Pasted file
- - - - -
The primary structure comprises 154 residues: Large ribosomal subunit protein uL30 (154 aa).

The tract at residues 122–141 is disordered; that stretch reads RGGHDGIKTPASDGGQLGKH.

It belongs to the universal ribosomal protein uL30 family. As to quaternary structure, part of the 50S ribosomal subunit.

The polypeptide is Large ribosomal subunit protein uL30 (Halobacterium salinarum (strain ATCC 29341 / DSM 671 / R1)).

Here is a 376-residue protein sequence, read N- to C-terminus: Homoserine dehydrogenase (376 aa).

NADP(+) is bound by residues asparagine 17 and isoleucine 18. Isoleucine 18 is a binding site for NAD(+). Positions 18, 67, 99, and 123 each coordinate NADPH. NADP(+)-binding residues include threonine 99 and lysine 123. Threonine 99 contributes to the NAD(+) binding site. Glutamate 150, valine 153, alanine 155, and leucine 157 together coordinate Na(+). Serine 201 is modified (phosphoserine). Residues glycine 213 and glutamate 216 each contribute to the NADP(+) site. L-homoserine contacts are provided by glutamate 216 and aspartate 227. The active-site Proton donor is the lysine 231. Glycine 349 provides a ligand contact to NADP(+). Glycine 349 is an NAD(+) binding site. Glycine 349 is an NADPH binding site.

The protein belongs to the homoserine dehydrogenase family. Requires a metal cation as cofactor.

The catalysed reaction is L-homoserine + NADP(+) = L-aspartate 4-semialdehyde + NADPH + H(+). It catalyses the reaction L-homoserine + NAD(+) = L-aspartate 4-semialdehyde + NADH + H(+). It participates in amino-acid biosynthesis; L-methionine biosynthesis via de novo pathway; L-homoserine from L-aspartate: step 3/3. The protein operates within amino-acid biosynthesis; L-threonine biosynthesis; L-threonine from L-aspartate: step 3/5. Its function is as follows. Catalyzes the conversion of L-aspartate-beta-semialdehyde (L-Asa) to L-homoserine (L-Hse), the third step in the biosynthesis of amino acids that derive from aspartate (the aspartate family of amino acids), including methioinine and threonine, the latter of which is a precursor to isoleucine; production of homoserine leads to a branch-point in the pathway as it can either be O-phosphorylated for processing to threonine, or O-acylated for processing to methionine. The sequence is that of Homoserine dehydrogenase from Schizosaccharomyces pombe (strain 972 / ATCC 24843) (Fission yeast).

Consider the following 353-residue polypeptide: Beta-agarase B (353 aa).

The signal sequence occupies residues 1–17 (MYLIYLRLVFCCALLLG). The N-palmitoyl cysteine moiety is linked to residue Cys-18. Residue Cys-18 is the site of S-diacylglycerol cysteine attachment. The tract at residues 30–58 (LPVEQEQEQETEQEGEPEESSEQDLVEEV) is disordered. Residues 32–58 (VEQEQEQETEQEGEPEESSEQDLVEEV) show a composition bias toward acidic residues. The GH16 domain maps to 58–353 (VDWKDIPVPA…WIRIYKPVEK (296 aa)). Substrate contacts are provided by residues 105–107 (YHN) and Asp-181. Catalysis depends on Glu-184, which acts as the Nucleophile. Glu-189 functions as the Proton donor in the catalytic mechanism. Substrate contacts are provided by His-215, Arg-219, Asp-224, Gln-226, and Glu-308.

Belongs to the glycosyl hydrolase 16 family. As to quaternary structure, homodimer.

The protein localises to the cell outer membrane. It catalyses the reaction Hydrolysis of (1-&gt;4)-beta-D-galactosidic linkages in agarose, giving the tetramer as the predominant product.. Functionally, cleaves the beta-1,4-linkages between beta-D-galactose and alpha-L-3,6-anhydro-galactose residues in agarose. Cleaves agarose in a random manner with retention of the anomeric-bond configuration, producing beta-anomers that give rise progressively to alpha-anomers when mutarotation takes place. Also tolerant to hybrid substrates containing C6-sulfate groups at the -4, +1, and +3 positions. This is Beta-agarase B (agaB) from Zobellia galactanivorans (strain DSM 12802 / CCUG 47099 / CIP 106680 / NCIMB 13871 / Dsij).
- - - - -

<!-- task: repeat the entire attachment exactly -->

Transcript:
The primary structure comprises 154 residues: Large ribosomal subunit protein uL30 (154 aa).

The tract at residues 122–141 is disordered; that stretch reads RGGHDGIKTPASDGGQLGKH.

It belongs to the universal ribosomal protein uL30 family. As to quaternary structure, part of the 50S ribosomal subunit.

The polypeptide is Large ribosomal subunit protein uL30 (Halobacterium salinarum (strain ATCC 29341 / DSM 671 / R1)).

Here is a 376-residue protein sequence, read N- to C-terminus: Homoserine dehydrogenase (376 aa).

NADP(+) is bound by residues asparagine 17 and isoleucine 18. Isoleucine 18 is a binding site for NAD(+). Positions 18, 67, 99, and 123 each coordinate NADPH. NADP(+)-binding residues include threonine 99 and lysine 123. Threonine 99 contributes to the NAD(+) binding site. Glutamate 150, valine 153, alanine 155, and leucine 157 together coordinate Na(+). Serine 201 is modified (phosphoserine). Residues glycine 213 and glutamate 216 each contribute to the NADP(+) site. L-homoserine contacts are provided by glutamate 216 and aspartate 227. The active-site Proton donor is the lysine 231. Glycine 349 provides a ligand contact to NADP(+). Glycine 349 is an NAD(+) binding site. Glycine 349 is an NADPH binding site.

The protein belongs to the homoserine dehydrogenase family. Requires a metal cation as cofactor.

The catalysed reaction is L-homoserine + NADP(+) = L-aspartate 4-semialdehyde + NADPH + H(+). It catalyses the reaction L-homoserine + NAD(+) = L-aspartate 4-semialdehyde + NADH + H(+). It participates in amino-acid biosynthesis; L-methionine biosynthesis via de novo pathway; L-homoserine from L-aspartate: step 3/3. The protein operates within amino-acid biosynthesis; L-threonine biosynthesis; L-threonine from L-aspartate: step 3/5. Its function is as follows. Catalyzes the conversion of L-aspartate-beta-semialdehyde (L-Asa) to L-homoserine (L-Hse), the third step in the biosynthesis of amino acids that derive from aspartate (the aspartate family of amino acids), including methioinine and threonine, the latter of which is a precursor to isoleucine; production of homoserine leads to a branch-point in the pathway as it can either be O-phosphorylated for processing to threonine, or O-acylated for processing to methionine. The sequence is that of Homoserine dehydrogenase from Schizosaccharomyces pombe (strain 972 / ATCC 24843) (Fission yeast).

Consider the following 353-residue polypeptide: Beta-agarase B (353 aa).

The signal sequence occupies residues 1–17 (MYLIYLRLVFCCALLLG). The N-palmitoyl cysteine moiety is linked to residue Cys-18. Residue Cys-18 is the site of S-diacylglycerol cysteine attachment. The tract at residues 30–58 (LPVEQEQEQETEQEGEPEESSEQDLVEEV) is disordered. Residues 32–58 (VEQEQEQETEQEGEPEESSEQDLVEEV) show a composition bias toward acidic residues. The GH16 domain maps to 58–353 (VDWKDIPVPA…WIRIYKPVEK (296 aa)). Substrate contacts are provided by residues 105–107 (YHN) and Asp-181. Catalysis depends on Glu-184, which acts as the Nucleophile. Glu-189 functions as the Proton donor in the catalytic mechanism. Substrate contacts are provided by His-215, Arg-219, Asp-224, Gln-226, and Glu-308.

Belongs to the glycosyl hydrolase 16 family. As to quaternary structure, homodimer.

The protein localises to the cell outer membrane. It catalyses the reaction Hydrolysis of (1-&gt;4)-beta-D-galactosidic linkages in agarose, giving the tetramer as the predominant product.. Functionally, cleaves the beta-1,4-linkages between beta-D-galactose and alpha-L-3,6-anhydro-galactose residues in agarose. Cleaves agarose in a random manner with retention of the anomeric-bond configuration, producing beta-anomers that give rise progressively to alpha-anomers when mutarotation takes place. Also tolerant to hybrid substrates containing C6-sulfate groups at the -4, +1, and +3 positions. This is Beta-agarase B (agaB) from Zobellia galactanivorans (strain DSM 12802 / CCUG 47099 / CIP 106680 / NCIMB 13871 / Dsij).